Valuations in the industry are generally high as investors are focused on revenue growth and high operating margins, that hopefully in the future will translate into profits. Another key characteristic has been their ability to gain market share either by acquiring rivals or by superseding markets with superior technology to increase competition. This has driven market returns in recent history. The critical element to this is valuations must be justified by strong operational performance at some point. If the market loses confidence in a product or company, there is a long way to fall to get to comparable valuations of mere mortal businesses.
There are also several legislative threats to the industry as government agencies try to catch up with the innovations being made in the sector.
This can go to the extreme of banning operations. In the case of UBER, several European countries have banned the taxi hailing application, with a range of legislation from working practices, unfair competition methods and metering requirements.
There are also plans for governments to capitalise on significant profits made by tech companies in their own regions. Technology may face more tax under a new EU directive. Companies that generate online revenue could be subject to a 3% tax on revenue. It is expected to generate €5bn in new tax revenue. The largest technology firms pay an average of 9.5% compared to 23% for traditional businesses. This legislative backdrop is only likely to grow, with a new focus on online advertising to children and use of personal information data analytics to name a few.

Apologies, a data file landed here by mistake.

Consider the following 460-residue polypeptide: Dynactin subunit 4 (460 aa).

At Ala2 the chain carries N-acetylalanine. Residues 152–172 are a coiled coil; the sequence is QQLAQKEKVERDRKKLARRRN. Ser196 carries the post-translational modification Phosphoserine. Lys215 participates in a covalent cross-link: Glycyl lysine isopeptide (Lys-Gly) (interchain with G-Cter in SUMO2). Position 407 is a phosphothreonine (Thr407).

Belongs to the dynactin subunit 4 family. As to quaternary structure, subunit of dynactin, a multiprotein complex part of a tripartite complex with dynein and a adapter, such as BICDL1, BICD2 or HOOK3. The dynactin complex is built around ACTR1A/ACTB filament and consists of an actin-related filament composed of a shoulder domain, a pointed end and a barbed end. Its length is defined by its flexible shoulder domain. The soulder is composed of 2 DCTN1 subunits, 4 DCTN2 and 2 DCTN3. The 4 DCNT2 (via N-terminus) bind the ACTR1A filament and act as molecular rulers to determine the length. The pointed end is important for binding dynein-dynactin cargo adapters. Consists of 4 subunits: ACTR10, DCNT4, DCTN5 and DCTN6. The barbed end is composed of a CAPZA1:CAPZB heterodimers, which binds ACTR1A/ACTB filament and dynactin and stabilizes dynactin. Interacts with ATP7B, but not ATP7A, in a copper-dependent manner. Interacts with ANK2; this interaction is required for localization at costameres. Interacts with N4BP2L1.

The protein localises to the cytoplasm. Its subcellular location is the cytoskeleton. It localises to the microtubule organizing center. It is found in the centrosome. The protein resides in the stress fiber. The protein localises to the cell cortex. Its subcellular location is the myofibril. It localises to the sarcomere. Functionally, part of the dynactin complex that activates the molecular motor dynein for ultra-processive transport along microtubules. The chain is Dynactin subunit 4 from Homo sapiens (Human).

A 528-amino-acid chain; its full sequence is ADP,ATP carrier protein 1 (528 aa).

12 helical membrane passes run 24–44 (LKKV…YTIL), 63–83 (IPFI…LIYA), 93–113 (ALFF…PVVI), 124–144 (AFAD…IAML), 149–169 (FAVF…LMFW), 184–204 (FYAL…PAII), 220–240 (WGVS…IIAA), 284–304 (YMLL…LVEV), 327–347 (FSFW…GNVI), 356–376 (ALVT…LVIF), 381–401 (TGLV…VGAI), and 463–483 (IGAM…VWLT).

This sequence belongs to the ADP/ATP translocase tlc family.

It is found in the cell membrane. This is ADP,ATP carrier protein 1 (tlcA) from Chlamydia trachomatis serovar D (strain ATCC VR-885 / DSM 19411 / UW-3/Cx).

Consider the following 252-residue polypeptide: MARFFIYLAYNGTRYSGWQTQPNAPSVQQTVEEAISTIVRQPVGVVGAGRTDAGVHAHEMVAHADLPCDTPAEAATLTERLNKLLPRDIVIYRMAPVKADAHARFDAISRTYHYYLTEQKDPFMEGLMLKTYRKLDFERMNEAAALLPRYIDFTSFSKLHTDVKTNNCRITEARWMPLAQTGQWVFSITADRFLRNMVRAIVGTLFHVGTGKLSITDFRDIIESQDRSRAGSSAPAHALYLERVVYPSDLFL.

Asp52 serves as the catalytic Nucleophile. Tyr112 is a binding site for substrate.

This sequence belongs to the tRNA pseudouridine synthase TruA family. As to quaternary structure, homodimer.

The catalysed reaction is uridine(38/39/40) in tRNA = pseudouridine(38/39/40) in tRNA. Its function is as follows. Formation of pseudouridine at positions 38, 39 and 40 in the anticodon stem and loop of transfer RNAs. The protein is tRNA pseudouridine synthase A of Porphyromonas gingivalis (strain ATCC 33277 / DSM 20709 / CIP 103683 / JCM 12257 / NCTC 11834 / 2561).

FANG characterises an unfortunate combination of companies that ‘muddies the waters’ on the true representation of the Technology sector. The wide sector is a mix of real businesses generating meaningful profits at slower levels of growth, like Google’s Alphabet. In stark contrast, some constituents are high growth companies, some of which will change the face of how we work and live while others have flawed business models that are unlikely to materialise into profitable businesses in their current form.
One thing to note is none of the FANGs pay a dividend; the focus is on capital growth. Therefore the higher the valuation investors are willing to pay, the more reliant returns will be on future growth expectations. The sector has a higher level of risk as investor sentiment is high, with share returns not necessarily corresponding to operational excellence. We feel for most private clients, a specialist fund manager would be the best way to invest in the sector and a longer term investment horizon is required.